4-star wide receiver Drake Harris is one of the most coveted recruits in the state of Michigan, and even though he's currently committed to the Michigan State Spartans, it appears as if the Wolverines are making a strong push.
This could spell the beginning of the end for Michigan State in regards to Harris' commitment.
While Mark Dantonio and the Spartans have built up a very respectable program that has been more than competitive in football the past few years, the big factor that could really impact Harris' recruitment is that he has decided to just play football. Before, he was considered a two-sport athlete, and the prospect of playing basketball and football at Michigan State had to undoubtedly be a big draw.
The Spartans lose a ton of that draw on just the strength of their football program minus basketball, and that statement is multiplied when considering the prestige and potential that Michigan's football program possesses.
To make matters worse for Michigan State, Harris recently took a visit to Michigan, and it was one that reportedly went very well. Chris Balas of TheWolverine.com quotes Harris' father on the trip:
"With Denard there, they were running first, passing second," Mr. Harris said. "Last year, you could see how the transition was with Gardner. You could see him throwing the ball a lot more down the field. They showed Drake how they would use him, cut up his high school film and stuff - they were actually showing him on the screen, and that really opened his eyes. He said, 'Wow - they are showing me where I would be,' bringing out his clips from high school and comparing their offense to what he runs."
He went on to talk about the impression that head coach Brady Hoke made, per Balas:
"He's a straight-up-type guy," he said. "He is what he is, no façade or anything like that. He just comes across like real guy. He talked about how he really wanted Drake, and it was nice to hear that from him. [Hecklinski and Borges], too, told him they thought he was a special kid and they really wanted him to come to Michigan."
Finally, Mr. Harris talked about his son's commitment, via Balas' report:
"He wants to go and make sure his 'I's are dotted and the 'T's crossed, make sure the school he decides to go to is the right fit in every way, from an athletic and academic standpoint," Mr. Harris said. "He's not going to be one of those kids who keeps committing and de-committing. The first time he committed he thought he was going to play both football and basketball, and now it's football only.
"If Michigan State turns out to be the best fit for him, that's where he'll go. But he's going to look around make sure [he] does his homework on all the teams to make sure he finds that right fit. It's the biggest decision he's ever going to have to make right now, so why not take your time?"
One would be naive and/or in denial to not see that Michigan has a great chance to get a flip from Harris. He could still stay in-state, and the allure of Michigan football is undeniable.
The Spartans have had the edge for the past few seasons, but Hoke changed that this year with a win in Ann Arbor, and the program is trending in a very positive direction. Part of that has to do with Michigan's prestige on the recruiting trail—and specifically Hoke's abilities as a recruiter—and some of it can be attributed to Michigan's slow, but steady transition to the pro-style offense.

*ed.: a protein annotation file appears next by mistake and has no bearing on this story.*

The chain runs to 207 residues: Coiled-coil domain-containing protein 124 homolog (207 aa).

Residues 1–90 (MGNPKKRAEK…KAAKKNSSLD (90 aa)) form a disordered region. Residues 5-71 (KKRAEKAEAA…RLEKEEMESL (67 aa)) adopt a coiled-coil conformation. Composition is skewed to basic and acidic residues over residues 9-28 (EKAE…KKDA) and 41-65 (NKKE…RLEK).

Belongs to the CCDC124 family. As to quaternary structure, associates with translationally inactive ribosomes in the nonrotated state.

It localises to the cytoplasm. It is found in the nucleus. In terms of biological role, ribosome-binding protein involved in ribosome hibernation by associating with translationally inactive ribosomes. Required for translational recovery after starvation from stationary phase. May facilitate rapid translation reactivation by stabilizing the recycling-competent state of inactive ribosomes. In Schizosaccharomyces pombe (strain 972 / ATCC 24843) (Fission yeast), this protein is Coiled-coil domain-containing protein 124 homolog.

Therein lies the key to flipping Harris.
Unlike the Denard Robinson era, the pro-style set will feature a quarterback that can throw the ball in a premier fashion. The running game will still be featured, but it will take on a whole new look with more power sets and downhill running schemes, and going vertical in the passing game will be an emphasis.
Devin Garner showed us that he can be an effective pocket passer in 2012, but the finality of this transition will be marked by 4-star quarterback Shane Morris' presence in the starting lineup. Morris is the perfect pro-style quarterback recruit, and he has the talent to be an elite quarterback for Michigan.
He'll also be able to throw the ball downfield with the best of them in college football, and that has to be a major point to bring up with Harris.
Harris is ranked as the No. 5 wide receiver in the 2014 class, according to the 247Sports Composite Rankings, and he checks in at 6'4'', 180 pounds. He has the potential to be a deep threat because of his size and abilities, and he could provide Morris with a legitimate vertical target.
That's the one thing this era of Michigan football has been lacking so far, and Harris could join the likes of Braylon Edwards and Mario Manningham in the discussion of elite vertical threats in recent Michigan history. At the very least, he has the potential to be in that discussion.
Add in a running back like 5-star recruit Derrick Green, who will force the secondary to respect the run and will pull defenders up into the box, and Michigan's future appears to be incredibly bright offensively.
A top-notch receiver like Harris could really stand out in Michigan's new offensive scheme, and considering the national attention Michigan football garners, that means Harris could stand out on the national stage. Throw in the potential to compete for the Big Ten championship and maybe even more on a yearly basis—and there's not much to dislike about Michigan football.
Frankly, the Spartans are going to have a hard time holding onto Harris if all of those factors come into play, and that's considering the fact that Dantonio is a great recruiter himself, and his program should still be competitive in the Big Ten.
It's also worth noting that Michigan, Ohio State, Florida, Georgia and Notre Dame are all considered to be equal with the Spartans on Harris' interest list, per Balas' report, and he is considered a "soft verbal" by Rivals.com.
Either way you look at it, the Spartans have their work cut out for them if they want to keep Harris committed.